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Lecture 8: The Religious View of Man

2. Redemption and Education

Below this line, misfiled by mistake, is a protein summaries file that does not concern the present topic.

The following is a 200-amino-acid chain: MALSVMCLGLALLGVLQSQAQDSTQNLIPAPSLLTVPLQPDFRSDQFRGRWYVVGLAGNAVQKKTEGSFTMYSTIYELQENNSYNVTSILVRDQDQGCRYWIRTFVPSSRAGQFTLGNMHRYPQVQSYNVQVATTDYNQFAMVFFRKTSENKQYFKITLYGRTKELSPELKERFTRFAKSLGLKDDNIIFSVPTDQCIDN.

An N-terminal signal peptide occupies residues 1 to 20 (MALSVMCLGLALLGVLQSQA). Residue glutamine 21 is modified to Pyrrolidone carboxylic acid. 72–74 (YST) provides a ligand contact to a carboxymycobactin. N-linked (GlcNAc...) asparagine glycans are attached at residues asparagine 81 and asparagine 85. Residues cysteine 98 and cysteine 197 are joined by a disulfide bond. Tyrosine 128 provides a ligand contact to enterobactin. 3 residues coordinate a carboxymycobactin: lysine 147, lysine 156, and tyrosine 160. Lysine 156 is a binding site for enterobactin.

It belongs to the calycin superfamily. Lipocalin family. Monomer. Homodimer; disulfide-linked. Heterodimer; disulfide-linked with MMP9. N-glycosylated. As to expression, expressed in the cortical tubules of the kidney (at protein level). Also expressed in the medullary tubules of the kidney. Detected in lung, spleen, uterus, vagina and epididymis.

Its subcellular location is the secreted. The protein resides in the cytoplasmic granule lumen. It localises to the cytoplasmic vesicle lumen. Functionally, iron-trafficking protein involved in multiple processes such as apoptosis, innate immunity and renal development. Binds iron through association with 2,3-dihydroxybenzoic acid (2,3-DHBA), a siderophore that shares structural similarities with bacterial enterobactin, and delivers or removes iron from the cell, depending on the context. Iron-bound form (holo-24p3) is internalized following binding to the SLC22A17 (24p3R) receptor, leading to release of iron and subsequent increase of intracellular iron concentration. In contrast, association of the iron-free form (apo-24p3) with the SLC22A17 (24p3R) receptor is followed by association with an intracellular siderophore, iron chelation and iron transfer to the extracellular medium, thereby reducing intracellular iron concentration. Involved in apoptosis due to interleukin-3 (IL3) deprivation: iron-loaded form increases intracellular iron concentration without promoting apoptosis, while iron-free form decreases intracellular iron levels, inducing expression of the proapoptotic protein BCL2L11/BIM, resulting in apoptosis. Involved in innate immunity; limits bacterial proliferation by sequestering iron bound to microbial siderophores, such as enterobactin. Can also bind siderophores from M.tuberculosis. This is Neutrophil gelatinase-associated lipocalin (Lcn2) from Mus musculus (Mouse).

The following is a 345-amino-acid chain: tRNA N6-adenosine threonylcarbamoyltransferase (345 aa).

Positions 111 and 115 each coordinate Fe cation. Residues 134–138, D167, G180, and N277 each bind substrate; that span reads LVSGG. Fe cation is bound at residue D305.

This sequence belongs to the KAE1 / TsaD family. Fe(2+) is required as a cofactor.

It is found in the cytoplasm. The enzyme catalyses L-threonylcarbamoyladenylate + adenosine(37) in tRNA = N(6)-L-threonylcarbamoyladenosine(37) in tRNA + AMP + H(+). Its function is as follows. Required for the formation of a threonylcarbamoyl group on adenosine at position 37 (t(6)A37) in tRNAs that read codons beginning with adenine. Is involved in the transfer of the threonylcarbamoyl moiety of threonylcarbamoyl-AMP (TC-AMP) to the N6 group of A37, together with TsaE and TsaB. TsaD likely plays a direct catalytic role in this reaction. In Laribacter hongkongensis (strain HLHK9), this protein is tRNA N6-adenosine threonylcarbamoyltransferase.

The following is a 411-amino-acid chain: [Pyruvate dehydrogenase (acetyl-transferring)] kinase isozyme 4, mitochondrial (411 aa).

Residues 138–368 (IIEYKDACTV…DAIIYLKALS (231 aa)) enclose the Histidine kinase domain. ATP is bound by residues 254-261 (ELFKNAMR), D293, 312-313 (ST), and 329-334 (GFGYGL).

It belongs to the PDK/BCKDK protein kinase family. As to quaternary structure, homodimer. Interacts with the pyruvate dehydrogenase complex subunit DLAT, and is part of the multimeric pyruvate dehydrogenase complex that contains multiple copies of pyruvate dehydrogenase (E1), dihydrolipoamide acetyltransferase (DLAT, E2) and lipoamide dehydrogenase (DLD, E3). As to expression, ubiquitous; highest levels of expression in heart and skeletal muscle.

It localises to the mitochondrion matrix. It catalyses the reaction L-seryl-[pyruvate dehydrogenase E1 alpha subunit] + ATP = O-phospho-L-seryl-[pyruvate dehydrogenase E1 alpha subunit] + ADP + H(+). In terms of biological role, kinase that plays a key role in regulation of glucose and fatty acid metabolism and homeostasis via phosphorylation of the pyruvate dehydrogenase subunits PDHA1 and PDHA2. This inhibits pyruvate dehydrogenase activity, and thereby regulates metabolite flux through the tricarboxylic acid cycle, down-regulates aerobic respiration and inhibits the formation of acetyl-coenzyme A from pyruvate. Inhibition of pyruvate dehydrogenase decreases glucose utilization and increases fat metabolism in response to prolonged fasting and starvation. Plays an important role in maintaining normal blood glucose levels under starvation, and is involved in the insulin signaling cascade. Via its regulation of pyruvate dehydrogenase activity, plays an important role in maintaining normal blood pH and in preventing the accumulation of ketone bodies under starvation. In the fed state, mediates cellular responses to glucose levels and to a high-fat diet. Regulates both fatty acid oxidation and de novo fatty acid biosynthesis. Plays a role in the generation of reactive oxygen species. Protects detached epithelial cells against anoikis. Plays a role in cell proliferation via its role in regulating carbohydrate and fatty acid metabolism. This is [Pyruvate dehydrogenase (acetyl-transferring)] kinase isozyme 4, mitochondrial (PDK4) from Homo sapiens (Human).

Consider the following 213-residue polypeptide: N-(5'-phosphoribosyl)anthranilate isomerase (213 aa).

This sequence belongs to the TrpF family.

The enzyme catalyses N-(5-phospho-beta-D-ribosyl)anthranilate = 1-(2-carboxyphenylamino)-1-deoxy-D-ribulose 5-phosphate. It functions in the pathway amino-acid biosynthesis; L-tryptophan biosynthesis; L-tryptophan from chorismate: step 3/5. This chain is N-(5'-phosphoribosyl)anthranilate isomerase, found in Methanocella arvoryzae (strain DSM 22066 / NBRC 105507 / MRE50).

IF it is essential to man to form ideals of a perfect life, and if he see himself continually impeded in their attainment by the resisting reality of things, he inevitably turns his hoping gaze towards the higher divine power, and expects from that power redemption from the evils which oppress him, and help to enable him to attain to his ideals. The hope of a redemptive manifestation of the Deity, and the striving to bring it about, are therefore found in all religions as an essential object of their faith and an essential motive of their worship. Whatever may be the nature of the hope of redemption, and by whatever conduct on the human side it is to be brought about, in every case it depends on the way in which the Ideal is thought; and this again is dependent on the stage of the moral development of men which has at any time been reached.